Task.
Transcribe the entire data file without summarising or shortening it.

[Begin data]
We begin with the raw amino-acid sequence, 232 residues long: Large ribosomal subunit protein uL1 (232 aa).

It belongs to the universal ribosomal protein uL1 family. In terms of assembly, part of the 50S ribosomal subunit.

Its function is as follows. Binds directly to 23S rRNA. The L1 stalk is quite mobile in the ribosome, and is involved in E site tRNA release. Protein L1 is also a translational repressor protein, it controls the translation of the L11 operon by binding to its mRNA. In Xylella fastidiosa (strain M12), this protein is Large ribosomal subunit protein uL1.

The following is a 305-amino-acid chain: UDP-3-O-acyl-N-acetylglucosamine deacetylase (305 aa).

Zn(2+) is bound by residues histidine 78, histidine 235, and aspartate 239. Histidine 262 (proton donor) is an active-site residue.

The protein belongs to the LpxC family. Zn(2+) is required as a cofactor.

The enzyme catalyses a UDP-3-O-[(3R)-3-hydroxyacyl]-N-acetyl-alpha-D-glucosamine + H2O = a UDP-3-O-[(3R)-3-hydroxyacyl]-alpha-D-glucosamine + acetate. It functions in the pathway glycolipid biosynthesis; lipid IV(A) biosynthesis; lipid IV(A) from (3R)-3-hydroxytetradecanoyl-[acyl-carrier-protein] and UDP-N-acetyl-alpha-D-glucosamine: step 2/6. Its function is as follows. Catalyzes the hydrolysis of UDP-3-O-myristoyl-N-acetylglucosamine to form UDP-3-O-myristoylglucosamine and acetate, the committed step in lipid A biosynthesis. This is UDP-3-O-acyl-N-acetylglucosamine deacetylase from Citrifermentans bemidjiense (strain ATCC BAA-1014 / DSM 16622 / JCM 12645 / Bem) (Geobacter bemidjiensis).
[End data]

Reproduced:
We begin with the raw amino-acid sequence, 232 residues long: Large ribosomal subunit protein uL1 (232 aa).

It belongs to the universal ribosomal protein uL1 family. In terms of assembly, part of the 50S ribosomal subunit.

Its function is as follows. Binds directly to 23S rRNA. The L1 stalk is quite mobile in the ribosome, and is involved in E site tRNA release. Protein L1 is also a translational repressor protein, it controls the translation of the L11 operon by binding to its mRNA. In Xylella fastidiosa (strain M12), this protein is Large ribosomal subunit protein uL1.

The following is a 305-amino-acid chain: UDP-3-O-acyl-N-acetylglucosamine deacetylase (305 aa).

Zn(2+) is bound by residues histidine 78, histidine 235, and aspartate 239. Histidine 262 (proton donor) is an active-site residue.

The protein belongs to the LpxC family. Zn(2+) is required as a cofactor.

The enzyme catalyses a UDP-3-O-[(3R)-3-hydroxyacyl]-N-acetyl-alpha-D-glucosamine + H2O = a UDP-3-O-[(3R)-3-hydroxyacyl]-alpha-D-glucosamine + acetate. It functions in the pathway glycolipid biosynthesis; lipid IV(A) biosynthesis; lipid IV(A) from (3R)-3-hydroxytetradecanoyl-[acyl-carrier-protein] and UDP-N-acetyl-alpha-D-glucosamine: step 2/6. Its function is as follows. Catalyzes the hydrolysis of UDP-3-O-myristoyl-N-acetylglucosamine to form UDP-3-O-myristoylglucosamine and acetate, the committed step in lipid A biosynthesis. This is UDP-3-O-acyl-N-acetylglucosamine deacetylase from Citrifermentans bemidjiense (strain ATCC BAA-1014 / DSM 16622 / JCM 12645 / Bem) (Geobacter bemidjiensis).